On Friday night, with the expected bipartisan support, the U.S. House of Representatives passed a $1.2 trillion infrastructure bill that designates $65 billion for upgrades of the nation’s electric grid and $7.5 billion for the nationwide deployment of EV charging stations.
Such a buildout potentially represents more than triple the number of charging stations in the nation at present. According to the U.S. Department of Energy there are currently about 122,000 charging ports—Level 2 and DC fast-charging connectors that could be used to charge EVs simultaneously. That’s at more than 48,000 station locations.
While the headlining pieces of the Infrastructure and Jobs Act include provisions to rebuild roads, bridges, and rails, and expand access to clean water and high-speed internet, the EV charging push is one of the few consumer-facing items for which Biden’s goal, of 500,000 nationwide chargers by 2030, hasn’t changed since his pre-election platform nearly two years ago.
According to a Biden administration fact sheet released Saturday, the legislation will provide funding for long-distance-oriented EV chargers along highway corridors, and for long-distance travel, and for charging options within communities.
President Joe Biden
“The investment will support the President’s goal of building a nationwide network of 500,000 EV chargers to accelerate the adoption of EVs, reduce emissions, improve air quality, and create good-paying jobs across the country,” the White House release summed. The funding is of course just a start; as a candidate, Bernie Sanders proposed $85.6 billion on a national charging network “similar to the gas stations and rest stops we have today.”
It’s quite a turnaround from earlier this year, when breaking climate policy and social policy into a separate bill led some Democrats to declare “no climate, no deal.”
In emphasizing charging, there will be more infrastructure to nurture EV adoption. Joe Britton, the president of the trade group that represents Tesla, Lucid, Rivian, and a wide range of other electric vehicle interests—all of which now have significant U.S. factory footprints—said that the bill’s passage represents “an unprecedented opportunity to accelerate the deployment of EVs, which will ensure that these benefits are delivered to all Americans—even those who never end up sitting behind the wheel of an EV.”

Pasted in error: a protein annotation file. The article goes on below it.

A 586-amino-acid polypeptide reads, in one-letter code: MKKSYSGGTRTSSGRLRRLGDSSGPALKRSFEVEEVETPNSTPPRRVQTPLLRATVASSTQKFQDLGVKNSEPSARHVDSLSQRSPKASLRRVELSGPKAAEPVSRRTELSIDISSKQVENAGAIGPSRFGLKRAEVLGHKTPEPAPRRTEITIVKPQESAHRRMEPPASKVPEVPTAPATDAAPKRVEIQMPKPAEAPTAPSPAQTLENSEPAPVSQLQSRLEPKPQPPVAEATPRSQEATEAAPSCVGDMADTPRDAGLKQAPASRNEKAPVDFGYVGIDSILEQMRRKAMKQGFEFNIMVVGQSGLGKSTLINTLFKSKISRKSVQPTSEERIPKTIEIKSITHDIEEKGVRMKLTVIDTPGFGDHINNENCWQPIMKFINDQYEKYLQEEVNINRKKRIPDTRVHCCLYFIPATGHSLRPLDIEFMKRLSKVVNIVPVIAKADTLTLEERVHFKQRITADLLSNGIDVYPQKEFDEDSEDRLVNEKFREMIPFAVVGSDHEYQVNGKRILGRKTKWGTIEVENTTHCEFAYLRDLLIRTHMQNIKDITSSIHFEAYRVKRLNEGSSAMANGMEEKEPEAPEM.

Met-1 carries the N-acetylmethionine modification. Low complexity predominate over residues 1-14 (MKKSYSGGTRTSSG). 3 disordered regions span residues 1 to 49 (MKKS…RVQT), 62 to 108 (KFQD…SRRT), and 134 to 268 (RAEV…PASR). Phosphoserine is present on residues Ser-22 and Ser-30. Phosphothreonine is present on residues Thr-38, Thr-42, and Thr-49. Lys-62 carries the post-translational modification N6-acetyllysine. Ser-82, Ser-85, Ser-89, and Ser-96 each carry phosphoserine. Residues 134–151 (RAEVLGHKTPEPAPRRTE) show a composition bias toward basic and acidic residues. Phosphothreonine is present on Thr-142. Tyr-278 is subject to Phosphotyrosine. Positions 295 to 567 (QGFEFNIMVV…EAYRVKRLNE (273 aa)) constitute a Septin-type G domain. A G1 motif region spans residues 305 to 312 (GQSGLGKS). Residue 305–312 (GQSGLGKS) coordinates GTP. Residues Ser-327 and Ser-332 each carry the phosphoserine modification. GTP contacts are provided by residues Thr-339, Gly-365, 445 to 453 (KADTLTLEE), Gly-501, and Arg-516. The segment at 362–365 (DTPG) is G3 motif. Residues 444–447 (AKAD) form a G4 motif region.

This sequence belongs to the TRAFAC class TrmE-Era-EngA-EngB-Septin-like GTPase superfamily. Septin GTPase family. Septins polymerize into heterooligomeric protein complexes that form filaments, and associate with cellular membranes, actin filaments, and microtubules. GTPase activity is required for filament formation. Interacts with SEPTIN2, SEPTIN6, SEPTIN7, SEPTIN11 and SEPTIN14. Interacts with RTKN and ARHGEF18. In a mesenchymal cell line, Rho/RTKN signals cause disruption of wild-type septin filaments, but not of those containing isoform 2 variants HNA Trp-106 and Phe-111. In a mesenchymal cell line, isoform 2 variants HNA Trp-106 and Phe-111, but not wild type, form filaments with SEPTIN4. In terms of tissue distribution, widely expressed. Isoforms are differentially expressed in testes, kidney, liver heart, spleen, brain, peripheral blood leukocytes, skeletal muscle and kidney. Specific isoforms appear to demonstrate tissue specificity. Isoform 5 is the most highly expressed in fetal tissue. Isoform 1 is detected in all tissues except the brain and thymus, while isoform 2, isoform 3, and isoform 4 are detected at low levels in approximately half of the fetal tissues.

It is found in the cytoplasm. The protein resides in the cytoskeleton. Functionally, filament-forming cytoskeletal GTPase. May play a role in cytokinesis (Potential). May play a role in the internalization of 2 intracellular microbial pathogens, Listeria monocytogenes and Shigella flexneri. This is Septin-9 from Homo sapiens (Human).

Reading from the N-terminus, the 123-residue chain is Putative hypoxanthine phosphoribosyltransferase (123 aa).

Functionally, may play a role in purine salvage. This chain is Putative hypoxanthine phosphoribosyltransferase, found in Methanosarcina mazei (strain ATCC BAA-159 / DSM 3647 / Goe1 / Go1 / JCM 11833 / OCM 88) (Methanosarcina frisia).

First customer Rivian R1T (from Rivian CEO RJ Scaringe via Twitter)
Any government-subsidized charging won’t be the only expansion of EV infrastructure. Last month Tesla announced plans to triple its Supercharger network within two years—although that announcement wasn’t nation-specific. Electrify America, supported by VW as part of the diesel-scandal settlement, will spend $2 billion from 2017 until 2027.
The infrastructure bill is potentially just the start of the federal government’s stronger support behind EVs. The second bill contains more of the Build Back Better plan and Biden’s EV vision, including an renewal of the EV tax credit—currently containing a controversial provision boosting union-built EVs—and other money potentially going toward equity, manufacturing, the supply chain, other incentives, and building out charging infrastructure.
That bill faces challenges, although it’s worth noting that the EV tax credit itself, prior to the union riders, had bipartisan support. President Trump reportedly nixed the EV tax credit renewal the last time around.